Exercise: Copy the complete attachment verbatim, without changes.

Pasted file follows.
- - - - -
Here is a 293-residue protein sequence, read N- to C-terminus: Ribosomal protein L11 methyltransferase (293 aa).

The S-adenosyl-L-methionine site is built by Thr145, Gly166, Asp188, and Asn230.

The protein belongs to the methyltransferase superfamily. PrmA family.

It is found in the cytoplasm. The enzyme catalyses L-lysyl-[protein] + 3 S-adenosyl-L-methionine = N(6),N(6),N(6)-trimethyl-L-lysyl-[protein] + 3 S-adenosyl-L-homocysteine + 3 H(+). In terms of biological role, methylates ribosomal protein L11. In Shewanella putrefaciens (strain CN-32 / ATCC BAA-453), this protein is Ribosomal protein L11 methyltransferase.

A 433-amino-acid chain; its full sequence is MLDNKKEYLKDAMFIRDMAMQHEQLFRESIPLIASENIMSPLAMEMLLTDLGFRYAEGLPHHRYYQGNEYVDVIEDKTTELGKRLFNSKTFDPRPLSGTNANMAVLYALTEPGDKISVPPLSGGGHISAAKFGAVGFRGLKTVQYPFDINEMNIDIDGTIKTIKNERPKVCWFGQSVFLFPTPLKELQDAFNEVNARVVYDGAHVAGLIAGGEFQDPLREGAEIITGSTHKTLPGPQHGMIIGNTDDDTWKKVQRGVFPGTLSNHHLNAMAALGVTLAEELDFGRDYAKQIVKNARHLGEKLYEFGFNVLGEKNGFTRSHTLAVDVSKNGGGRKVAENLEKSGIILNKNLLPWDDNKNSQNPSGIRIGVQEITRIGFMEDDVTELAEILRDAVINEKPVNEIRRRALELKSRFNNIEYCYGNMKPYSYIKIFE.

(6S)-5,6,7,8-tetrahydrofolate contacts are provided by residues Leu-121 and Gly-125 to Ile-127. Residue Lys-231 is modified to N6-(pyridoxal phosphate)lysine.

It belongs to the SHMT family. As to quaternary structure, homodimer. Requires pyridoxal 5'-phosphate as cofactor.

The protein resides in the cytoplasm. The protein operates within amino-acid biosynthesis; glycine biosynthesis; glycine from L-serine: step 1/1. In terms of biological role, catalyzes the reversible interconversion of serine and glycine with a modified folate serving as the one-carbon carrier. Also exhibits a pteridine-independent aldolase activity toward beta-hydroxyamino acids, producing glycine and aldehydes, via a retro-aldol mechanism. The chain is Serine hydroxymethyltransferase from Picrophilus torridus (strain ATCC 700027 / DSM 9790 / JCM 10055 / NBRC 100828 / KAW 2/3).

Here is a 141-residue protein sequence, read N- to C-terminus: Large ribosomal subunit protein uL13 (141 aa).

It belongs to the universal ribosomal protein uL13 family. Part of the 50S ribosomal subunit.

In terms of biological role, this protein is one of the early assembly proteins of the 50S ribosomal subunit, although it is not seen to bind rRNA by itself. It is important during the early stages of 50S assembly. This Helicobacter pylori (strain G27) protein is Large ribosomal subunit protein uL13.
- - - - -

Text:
Here is a 293-residue protein sequence, read N- to C-terminus: Ribosomal protein L11 methyltransferase (293 aa).

The S-adenosyl-L-methionine site is built by Thr145, Gly166, Asp188, and Asn230.

The protein belongs to the methyltransferase superfamily. PrmA family.

It is found in the cytoplasm. The enzyme catalyses L-lysyl-[protein] + 3 S-adenosyl-L-methionine = N(6),N(6),N(6)-trimethyl-L-lysyl-[protein] + 3 S-adenosyl-L-homocysteine + 3 H(+). In terms of biological role, methylates ribosomal protein L11. In Shewanella putrefaciens (strain CN-32 / ATCC BAA-453), this protein is Ribosomal protein L11 methyltransferase.

A 433-amino-acid chain; its full sequence is MLDNKKEYLKDAMFIRDMAMQHEQLFRESIPLIASENIMSPLAMEMLLTDLGFRYAEGLPHHRYYQGNEYVDVIEDKTTELGKRLFNSKTFDPRPLSGTNANMAVLYALTEPGDKISVPPLSGGGHISAAKFGAVGFRGLKTVQYPFDINEMNIDIDGTIKTIKNERPKVCWFGQSVFLFPTPLKELQDAFNEVNARVVYDGAHVAGLIAGGEFQDPLREGAEIITGSTHKTLPGPQHGMIIGNTDDDTWKKVQRGVFPGTLSNHHLNAMAALGVTLAEELDFGRDYAKQIVKNARHLGEKLYEFGFNVLGEKNGFTRSHTLAVDVSKNGGGRKVAENLEKSGIILNKNLLPWDDNKNSQNPSGIRIGVQEITRIGFMEDDVTELAEILRDAVINEKPVNEIRRRALELKSRFNNIEYCYGNMKPYSYIKIFE.

(6S)-5,6,7,8-tetrahydrofolate contacts are provided by residues Leu-121 and Gly-125 to Ile-127. Residue Lys-231 is modified to N6-(pyridoxal phosphate)lysine.

It belongs to the SHMT family. As to quaternary structure, homodimer. Requires pyridoxal 5'-phosphate as cofactor.

The protein resides in the cytoplasm. The protein operates within amino-acid biosynthesis; glycine biosynthesis; glycine from L-serine: step 1/1. In terms of biological role, catalyzes the reversible interconversion of serine and glycine with a modified folate serving as the one-carbon carrier. Also exhibits a pteridine-independent aldolase activity toward beta-hydroxyamino acids, producing glycine and aldehydes, via a retro-aldol mechanism. The chain is Serine hydroxymethyltransferase from Picrophilus torridus (strain ATCC 700027 / DSM 9790 / JCM 10055 / NBRC 100828 / KAW 2/3).

Here is a 141-residue protein sequence, read N- to C-terminus: Large ribosomal subunit protein uL13 (141 aa).

It belongs to the universal ribosomal protein uL13 family. Part of the 50S ribosomal subunit.

In terms of biological role, this protein is one of the early assembly proteins of the 50S ribosomal subunit, although it is not seen to bind rRNA by itself. It is important during the early stages of 50S assembly. This Helicobacter pylori (strain G27) protein is Large ribosomal subunit protein uL13.